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joyce metayer | artist's statement | vita

Inspired and abstracted from the erotic center of the flower of the Tuliapan tree growing on the southern coast of Mexico, "In The Beginning II" (above, from the cover of the April 04 issue) celebrates the relationship between us and our ecology...we are the earth; the earth is us.

[ click on images to enlarge ]

THE VERNAL ASTROLABE
This piece was inspired by a 15th century astrolabe, and it is about the cycles of nature and time. The circular panel of numbers -- from 1 to 29 1/2 -- represents one lunar cycle. The interior landscape is divided into panels representing the earth in spring, winter, fall and summer under a night sky, and the twelve outside “pockets” represent the months.

41” Diameter x 6” Deep

THE BIRTH OF THE BLUES
"The Birth of the Blues” is about that exuberant explosion of energy that accompanies important nascent occasions. This birthing moment is depicted in the primordial sacred circle—acknowledging that those special “birthings” continue to reoccur.

47” Diameter x 6” Deep

TRIPLE GODDESS - THE CRONE ASPECT
The Triple Goddess—the maiden, the mother, and the crone—is an ancient concept that describes the three stages of a woman’s life. This piece speaks about the crone aspect of this concept. The hot, red vaginal V’s are connected with the “old women’s violet”, and they disappear back in space to a black void. The black center-V represents the “angel of death” in a winged form. The bouquet of V’s sits in a glowing light, acknowledging the wise women who radiate their power.

44” Diameter x 6” Deep

JOYCE METAYER
by julie parker

Joyce Metayer stands in front of and facing her work, feet planted firmly and powerfully on the earth, hands on her hara, as she explains how she births her work—how her inner vision emerges into three dimensions. Literally three dimensions, for these pieces are intricately-constructed canvases of mind-boggling complexity [see below]. She explains how she projects her sketch for a piece onto the wall to determine its appropriate size, then moves forward and back until the size is just so—until she literally feels it in her hara. This visceral connection to her work is so strong it seems almost visible...a cord from womb to work, as it were. Lisa Sarasohn, on her website honoringyourbelly.com, states: "In the Japanese language, the word hara refers both to the belly and to the qualities of character that emerge as a person activates the life force concentrated in the belly. A person of hara is one who lives with creativity, courage, confidence, purpose, integrity, and endurance." I am blessed to count her among my friends, and I can attest that Joyce Metayer is indeed a woman of hara. Perhaps it is because her work is so much about the manifestation of life force into form that her own life force is continually strengthened: experiencing her work is a reminder of woman's special gift as progenitor.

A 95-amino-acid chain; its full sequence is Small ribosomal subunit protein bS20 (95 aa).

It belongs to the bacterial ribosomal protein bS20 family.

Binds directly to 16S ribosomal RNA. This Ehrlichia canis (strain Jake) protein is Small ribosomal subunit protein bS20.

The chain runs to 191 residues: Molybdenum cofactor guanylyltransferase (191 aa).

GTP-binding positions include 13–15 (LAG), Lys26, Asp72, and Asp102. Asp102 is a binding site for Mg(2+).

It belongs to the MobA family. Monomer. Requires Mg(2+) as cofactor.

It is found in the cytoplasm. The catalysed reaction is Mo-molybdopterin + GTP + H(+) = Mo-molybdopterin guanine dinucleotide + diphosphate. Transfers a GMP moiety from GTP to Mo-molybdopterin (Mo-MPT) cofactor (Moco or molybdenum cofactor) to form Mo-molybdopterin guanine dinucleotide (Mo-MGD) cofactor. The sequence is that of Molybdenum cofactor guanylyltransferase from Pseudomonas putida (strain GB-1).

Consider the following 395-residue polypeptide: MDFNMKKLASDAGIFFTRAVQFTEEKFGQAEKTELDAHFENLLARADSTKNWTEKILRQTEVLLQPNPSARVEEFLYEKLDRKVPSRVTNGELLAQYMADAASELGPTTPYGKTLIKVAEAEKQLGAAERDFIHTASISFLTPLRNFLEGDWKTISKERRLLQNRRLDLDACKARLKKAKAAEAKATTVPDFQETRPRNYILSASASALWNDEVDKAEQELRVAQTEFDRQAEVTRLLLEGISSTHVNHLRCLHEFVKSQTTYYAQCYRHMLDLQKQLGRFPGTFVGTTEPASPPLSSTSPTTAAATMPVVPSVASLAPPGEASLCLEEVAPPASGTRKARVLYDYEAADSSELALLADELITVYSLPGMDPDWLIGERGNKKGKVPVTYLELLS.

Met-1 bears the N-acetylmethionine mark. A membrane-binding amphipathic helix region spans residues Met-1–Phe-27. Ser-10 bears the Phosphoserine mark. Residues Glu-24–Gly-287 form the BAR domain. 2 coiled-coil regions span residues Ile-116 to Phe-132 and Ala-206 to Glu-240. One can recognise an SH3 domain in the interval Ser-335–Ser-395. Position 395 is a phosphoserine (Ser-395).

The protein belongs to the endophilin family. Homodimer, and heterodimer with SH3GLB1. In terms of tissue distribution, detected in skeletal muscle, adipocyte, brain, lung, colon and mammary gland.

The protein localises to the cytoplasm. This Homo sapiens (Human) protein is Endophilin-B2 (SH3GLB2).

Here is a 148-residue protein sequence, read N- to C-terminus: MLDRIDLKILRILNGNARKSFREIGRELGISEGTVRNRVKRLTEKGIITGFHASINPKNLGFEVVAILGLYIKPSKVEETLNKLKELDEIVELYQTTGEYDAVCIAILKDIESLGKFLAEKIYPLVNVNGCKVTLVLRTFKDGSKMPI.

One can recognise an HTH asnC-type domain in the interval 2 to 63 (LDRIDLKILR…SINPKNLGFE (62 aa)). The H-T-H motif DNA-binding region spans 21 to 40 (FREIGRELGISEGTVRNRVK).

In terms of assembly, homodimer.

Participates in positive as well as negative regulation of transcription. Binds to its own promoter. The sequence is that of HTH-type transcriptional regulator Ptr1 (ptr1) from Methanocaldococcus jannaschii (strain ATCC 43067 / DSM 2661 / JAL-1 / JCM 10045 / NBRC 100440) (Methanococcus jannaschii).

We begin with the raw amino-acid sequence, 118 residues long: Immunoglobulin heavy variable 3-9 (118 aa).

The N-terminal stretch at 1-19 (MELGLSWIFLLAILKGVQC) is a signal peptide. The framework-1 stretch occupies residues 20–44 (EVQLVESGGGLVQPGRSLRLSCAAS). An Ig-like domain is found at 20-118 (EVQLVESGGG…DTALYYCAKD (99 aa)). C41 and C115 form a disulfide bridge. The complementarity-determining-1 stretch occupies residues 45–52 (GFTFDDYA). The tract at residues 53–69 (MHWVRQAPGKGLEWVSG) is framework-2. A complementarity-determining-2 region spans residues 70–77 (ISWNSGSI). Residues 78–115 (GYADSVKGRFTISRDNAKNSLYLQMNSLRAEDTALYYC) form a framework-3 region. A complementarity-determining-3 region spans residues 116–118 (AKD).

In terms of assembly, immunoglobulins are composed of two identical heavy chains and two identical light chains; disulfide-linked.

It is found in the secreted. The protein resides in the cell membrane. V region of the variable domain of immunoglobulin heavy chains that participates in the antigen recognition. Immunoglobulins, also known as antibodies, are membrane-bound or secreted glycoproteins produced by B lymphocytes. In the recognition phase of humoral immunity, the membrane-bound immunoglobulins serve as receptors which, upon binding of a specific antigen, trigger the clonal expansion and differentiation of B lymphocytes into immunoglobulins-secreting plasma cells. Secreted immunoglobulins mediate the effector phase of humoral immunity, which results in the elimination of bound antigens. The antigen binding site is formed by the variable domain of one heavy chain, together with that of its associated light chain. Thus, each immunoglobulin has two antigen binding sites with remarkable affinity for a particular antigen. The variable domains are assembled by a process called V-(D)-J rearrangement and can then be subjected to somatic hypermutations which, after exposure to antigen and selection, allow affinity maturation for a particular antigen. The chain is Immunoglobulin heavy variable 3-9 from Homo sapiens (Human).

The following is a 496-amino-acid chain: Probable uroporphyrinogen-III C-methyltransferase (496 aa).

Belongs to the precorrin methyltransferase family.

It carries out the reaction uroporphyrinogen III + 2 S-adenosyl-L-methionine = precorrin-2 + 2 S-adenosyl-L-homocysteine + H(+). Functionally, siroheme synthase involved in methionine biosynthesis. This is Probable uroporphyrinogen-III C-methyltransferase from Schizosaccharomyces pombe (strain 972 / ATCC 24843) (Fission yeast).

We invite you to experience her work yourself online at wnc-woman.com/joycemetayer and read more about her, then join us this summer at one of our monthly WNC WOMAN gatherings where you can meet her and see her work in person. We'll announce in a later issue (and via our e-newsletter) which month you can meet Joyce and see samples of her work. In the meantime, you can reach her at joyce@wnc-woman.com. [ See also Joyce's In the Beginning on this month's cover. ]

JOYCE METAYER SHOWING CONSTRUCTION OF
TRIPLE GODDESS, SHOWN BOTTOM LEFT



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